Having said that, there are actually two right ways, of which the better one is hardly ever used!
One thing I have not done is put up a positive OK indication by fields when they pass validation. My feeling is that this could be misleading, as one only really knows the field is OK after the server validation is complete. But in some circumstances it might be a good idea.
One other thing I have not done, which is rarely if ever a good idea, is to force the user to complete fields in a particular order, or to prevent him/her from leaving a field until it is correct. I do use the focus function to assist the user, but he/she is free to move to a different field if desired.
There is one small problem that a couple of correspondents have pointed out to me. There is a bug in Internet Explorer (all versions, as far as I know) whereby the onChange event does not fire if the user makes use of auto-completion. There doesn't seem to be a good way around this. (I have found a couple of sites referring to the non-standard onPropertyChange event, but this fires on every keystroke, so is not of any use.)
The only option seems to be, if in a particular case this is likely to be seriously confusing to the user, to switch auto-completion off with the non-standard autocomplete attribute on the form. Or perhaps one could use IE Conditional Comments to at least give IE users a warning message.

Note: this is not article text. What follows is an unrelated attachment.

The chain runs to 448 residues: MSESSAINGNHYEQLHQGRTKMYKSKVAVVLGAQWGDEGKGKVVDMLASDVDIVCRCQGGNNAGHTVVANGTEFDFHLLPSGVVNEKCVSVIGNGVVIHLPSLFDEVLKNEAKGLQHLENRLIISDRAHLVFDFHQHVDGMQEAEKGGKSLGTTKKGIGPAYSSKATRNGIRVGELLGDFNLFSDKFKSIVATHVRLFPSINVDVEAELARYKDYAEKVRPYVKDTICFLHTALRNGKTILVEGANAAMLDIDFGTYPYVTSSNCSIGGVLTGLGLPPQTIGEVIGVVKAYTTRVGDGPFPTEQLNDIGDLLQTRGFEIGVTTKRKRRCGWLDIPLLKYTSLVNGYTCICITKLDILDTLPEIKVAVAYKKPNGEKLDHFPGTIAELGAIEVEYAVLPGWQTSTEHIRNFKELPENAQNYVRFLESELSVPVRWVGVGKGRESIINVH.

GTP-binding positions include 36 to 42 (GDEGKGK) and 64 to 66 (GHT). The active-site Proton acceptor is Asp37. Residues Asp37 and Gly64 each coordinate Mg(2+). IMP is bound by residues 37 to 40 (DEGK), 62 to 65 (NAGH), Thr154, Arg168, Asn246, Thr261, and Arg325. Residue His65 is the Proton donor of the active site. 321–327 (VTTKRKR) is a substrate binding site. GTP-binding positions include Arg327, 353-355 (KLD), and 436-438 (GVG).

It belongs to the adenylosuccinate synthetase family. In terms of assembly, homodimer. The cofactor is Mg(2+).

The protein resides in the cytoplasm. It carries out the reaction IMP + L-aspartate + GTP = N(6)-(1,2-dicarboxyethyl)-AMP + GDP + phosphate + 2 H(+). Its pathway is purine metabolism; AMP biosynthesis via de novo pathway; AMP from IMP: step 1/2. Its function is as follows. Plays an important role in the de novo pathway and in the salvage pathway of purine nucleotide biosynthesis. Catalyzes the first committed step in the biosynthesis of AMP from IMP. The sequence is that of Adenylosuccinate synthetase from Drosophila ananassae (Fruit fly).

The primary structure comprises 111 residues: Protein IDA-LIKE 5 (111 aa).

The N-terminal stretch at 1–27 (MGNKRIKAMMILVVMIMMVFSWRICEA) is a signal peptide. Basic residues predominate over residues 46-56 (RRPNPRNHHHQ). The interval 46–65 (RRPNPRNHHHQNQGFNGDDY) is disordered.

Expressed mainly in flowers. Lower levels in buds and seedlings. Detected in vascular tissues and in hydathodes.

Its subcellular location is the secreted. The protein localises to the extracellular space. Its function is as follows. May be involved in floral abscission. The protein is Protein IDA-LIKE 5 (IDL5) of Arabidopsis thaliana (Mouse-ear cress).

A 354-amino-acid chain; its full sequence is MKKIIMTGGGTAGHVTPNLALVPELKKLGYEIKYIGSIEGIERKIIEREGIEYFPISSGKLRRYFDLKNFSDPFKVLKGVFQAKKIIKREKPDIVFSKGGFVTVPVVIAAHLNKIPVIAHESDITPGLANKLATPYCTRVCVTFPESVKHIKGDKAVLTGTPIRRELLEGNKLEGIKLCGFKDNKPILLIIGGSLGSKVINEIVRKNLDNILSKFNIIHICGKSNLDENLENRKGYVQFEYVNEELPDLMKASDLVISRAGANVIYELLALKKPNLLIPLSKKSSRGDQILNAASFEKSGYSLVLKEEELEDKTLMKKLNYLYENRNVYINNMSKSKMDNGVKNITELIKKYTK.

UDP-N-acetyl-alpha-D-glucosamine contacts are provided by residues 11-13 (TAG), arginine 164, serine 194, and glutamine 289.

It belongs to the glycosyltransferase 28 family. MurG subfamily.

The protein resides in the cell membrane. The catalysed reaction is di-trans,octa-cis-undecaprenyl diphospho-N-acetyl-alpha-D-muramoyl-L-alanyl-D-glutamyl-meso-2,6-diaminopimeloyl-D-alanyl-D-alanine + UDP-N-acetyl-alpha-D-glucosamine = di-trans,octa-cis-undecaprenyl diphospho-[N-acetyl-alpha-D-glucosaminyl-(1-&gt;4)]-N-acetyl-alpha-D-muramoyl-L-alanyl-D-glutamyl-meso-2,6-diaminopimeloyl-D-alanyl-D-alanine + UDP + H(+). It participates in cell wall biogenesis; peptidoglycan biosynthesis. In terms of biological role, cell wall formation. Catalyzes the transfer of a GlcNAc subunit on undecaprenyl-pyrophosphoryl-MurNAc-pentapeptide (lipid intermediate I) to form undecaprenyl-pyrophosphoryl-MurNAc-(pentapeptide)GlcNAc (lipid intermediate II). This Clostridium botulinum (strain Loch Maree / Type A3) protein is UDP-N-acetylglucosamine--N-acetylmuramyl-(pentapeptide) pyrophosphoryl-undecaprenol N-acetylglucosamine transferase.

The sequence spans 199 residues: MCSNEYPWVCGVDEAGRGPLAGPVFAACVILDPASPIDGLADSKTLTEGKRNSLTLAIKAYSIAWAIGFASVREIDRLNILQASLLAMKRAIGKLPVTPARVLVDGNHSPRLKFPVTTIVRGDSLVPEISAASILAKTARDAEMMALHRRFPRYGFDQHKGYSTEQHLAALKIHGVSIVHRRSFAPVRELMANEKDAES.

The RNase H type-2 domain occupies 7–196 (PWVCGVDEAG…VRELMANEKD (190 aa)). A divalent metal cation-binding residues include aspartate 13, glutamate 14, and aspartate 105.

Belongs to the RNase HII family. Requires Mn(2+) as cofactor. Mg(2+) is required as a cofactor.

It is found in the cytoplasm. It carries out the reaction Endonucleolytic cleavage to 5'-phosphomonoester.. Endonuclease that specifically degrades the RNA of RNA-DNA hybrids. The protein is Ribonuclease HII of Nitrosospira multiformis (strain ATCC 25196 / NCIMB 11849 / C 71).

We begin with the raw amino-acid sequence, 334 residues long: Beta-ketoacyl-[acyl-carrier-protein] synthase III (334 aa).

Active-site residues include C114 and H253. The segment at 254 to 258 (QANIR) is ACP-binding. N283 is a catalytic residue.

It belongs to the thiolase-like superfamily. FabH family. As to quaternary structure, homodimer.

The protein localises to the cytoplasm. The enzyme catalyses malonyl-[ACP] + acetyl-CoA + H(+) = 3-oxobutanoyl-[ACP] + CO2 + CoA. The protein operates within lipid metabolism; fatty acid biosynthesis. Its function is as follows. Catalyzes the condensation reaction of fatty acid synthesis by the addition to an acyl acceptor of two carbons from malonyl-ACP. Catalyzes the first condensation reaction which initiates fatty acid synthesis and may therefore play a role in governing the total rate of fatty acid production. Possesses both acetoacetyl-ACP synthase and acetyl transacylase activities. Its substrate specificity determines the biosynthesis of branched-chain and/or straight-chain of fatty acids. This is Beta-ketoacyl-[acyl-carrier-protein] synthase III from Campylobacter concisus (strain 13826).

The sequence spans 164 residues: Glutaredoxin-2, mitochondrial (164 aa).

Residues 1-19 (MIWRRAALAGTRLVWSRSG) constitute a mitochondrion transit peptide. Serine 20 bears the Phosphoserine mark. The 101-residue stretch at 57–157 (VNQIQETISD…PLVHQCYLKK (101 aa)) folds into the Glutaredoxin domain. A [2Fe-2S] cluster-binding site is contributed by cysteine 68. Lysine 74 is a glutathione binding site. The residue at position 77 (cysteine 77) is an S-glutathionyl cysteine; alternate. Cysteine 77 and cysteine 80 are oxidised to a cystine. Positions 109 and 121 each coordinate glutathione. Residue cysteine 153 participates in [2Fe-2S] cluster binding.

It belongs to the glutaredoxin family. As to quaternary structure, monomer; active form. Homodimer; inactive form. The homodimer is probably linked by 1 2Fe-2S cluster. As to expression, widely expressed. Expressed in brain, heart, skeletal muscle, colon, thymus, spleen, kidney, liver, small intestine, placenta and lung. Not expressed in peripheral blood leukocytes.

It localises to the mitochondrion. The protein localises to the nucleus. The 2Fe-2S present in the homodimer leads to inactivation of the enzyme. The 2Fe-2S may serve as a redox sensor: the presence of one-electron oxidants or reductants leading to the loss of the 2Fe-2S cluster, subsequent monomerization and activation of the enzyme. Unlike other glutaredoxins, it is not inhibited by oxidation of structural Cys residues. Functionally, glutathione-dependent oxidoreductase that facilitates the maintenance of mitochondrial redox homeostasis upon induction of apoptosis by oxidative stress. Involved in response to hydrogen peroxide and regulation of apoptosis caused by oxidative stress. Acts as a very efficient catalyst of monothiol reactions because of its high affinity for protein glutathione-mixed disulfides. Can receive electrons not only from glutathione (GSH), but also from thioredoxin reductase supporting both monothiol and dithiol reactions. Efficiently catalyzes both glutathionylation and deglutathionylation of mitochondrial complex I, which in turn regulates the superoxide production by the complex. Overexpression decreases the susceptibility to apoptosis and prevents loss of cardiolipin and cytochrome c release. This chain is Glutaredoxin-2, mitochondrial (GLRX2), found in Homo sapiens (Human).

On only one point do I have strong feelings: input should never be rejected due to the presence of leading or trailing white-space. It may be difficult for the user to see that the white-space is present, and failing to strip it off before validation is pure laziness on the part of the programmer. (This includes line-breaks, which may inadvertently be included if the user copies text from elsewhere; using ‘\s’ within a regular expression will look after this.)
There is of course much more to be said about validation in general. Witness the site designers who insist that credit-card start-date is a compulsory field, although some credit cards (including mine) do not have a start date. But this page concentrates specifically on the client-side aspects, so I'll leave the rest for another time.
Following the principles here will result in forms that are both more widely usable and more user-friendly than many of the forms on the Web today. Let's try to make the Web a better place.
Update, November 2004: another user requested an example of how to handle checkboxes. That seemed a good idea, so I have added a sequel page on that subject.
Update, June 2005: I've finally found a work-around for the fact that Internet Explorer doesn't (always/ever?) set the focus correctly. It turns out to be a timing bug in IE. I've inserted a 0.1 second delay in the focus setting and now it works correctly.
Update, February 2006: I’ll just mention here a point which confused a couple of correspondents: the table cell which receives the error message must always contain some text (otherwise it doesn’t get constructed properly in the DOM). If you don’t want to display any text, insert a non-breaking space ( ).
This page now has a Bulgarian translation, with thanks to Albert Ward.